401(k) plans, 403(b) plans, and other common retirement accounts fall under a broad category of plans called “defined contribution plans.” In this article, we’ll discuss what these plans are, their advantages, and how they differ from defined benefit plans.
What Is a Defined Contribution Plan?
While Social Security benefits go to nearly one in five people across the United States, those funds aren’t sufficient for recipients to survive only on social security. Instead, many retired workers use a combination of Social Security benefits and defined contribution plans.
In defined contribution plans, both employers and employees make contributions. The pre-tax contributions grow without accruing any taxes, and employees will pay regular income taxes on any qualifying withdrawals when they reach 59 1/2 years old.
In savings and thrift plans, one of the most popular defined contribution plans, employees contribute a set portion of their pre-tax income to the account, and employers match that contribution. Defined contribution plans, in general, are increasingly becoming popular alternatives to pensions. While defined contribution plans are similar to defined benefit plans, they are more portable. Participants don’t need an actuary to determine the liability.
In these plans, the employees assume most of the risk. They choose their own investments and accept the risk of potentially volatile markets and stocks. Because of this volatility, the “benefits” portion of the plan isn’t calculated until the employee decides to start using the assets. However, the employer does take on some degree of fiduciary responsibilities. They select the available investment options and who the administrative provider of the plan is.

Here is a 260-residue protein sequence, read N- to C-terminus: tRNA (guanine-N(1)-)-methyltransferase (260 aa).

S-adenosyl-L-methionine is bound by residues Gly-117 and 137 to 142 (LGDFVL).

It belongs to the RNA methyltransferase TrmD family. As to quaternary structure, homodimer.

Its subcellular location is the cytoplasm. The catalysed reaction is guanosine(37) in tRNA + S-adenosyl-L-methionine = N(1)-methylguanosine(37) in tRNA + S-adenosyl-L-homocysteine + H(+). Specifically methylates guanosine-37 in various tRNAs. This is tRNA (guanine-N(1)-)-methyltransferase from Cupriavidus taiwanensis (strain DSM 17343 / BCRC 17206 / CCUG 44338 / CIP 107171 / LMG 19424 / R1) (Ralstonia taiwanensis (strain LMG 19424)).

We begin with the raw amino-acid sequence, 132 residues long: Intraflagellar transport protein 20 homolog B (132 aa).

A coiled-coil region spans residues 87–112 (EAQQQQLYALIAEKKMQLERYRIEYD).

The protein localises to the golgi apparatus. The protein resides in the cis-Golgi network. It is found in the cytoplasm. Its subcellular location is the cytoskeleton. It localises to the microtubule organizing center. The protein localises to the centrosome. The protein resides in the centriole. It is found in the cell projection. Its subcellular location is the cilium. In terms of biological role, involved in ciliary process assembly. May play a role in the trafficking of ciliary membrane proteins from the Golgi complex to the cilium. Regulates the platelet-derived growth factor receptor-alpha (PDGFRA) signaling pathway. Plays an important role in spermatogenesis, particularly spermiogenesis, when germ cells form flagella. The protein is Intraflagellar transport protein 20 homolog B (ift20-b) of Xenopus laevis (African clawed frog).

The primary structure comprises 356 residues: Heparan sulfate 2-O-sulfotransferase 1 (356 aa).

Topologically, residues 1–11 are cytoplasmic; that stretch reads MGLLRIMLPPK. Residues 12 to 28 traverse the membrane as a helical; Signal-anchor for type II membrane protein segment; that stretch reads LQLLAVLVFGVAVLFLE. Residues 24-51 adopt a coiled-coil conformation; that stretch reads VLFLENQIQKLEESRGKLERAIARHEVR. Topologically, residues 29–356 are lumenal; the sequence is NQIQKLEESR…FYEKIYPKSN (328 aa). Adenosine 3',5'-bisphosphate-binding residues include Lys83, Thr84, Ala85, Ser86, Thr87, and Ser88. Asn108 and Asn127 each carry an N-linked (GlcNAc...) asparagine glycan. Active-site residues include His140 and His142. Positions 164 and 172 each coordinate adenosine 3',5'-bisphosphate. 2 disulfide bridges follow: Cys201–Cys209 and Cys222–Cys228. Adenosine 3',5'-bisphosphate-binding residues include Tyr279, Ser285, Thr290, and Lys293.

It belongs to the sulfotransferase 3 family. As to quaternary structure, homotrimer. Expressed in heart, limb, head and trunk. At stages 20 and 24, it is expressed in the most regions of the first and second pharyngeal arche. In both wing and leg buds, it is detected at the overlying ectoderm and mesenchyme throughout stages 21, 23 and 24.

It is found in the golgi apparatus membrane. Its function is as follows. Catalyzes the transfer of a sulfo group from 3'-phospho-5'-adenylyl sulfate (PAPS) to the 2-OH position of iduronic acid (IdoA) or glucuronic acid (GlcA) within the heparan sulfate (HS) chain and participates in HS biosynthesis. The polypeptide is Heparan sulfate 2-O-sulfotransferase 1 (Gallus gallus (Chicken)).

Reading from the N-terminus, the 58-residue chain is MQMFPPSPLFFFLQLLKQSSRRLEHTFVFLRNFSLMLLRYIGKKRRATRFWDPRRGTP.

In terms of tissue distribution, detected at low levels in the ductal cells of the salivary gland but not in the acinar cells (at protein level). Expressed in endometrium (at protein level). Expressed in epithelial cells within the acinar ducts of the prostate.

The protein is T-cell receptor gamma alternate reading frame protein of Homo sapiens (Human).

These are different from defined benefit plans, which are professionally managed so employees don’t have to research investment options. Defined benefit plans include the guarantee of lifelong retirement income for employees, which defined contribution plans don’t promise.
Advantages of Participating in a Defined Contribution Plan
Defined contribution plans offer several advantages over pension plans and other savings plans. These advantages include:
Tax deferrals: Employees can contribute pre-tax dollars, which means they don’t have to pay income taxes the year they make the contribution. Instead, they only have to pay taxes when they make withdrawals during retirement. This is widely regarded as more financially strategic since working individuals tend to be in a higher income tax bracket when they’re working as opposed to during retirement.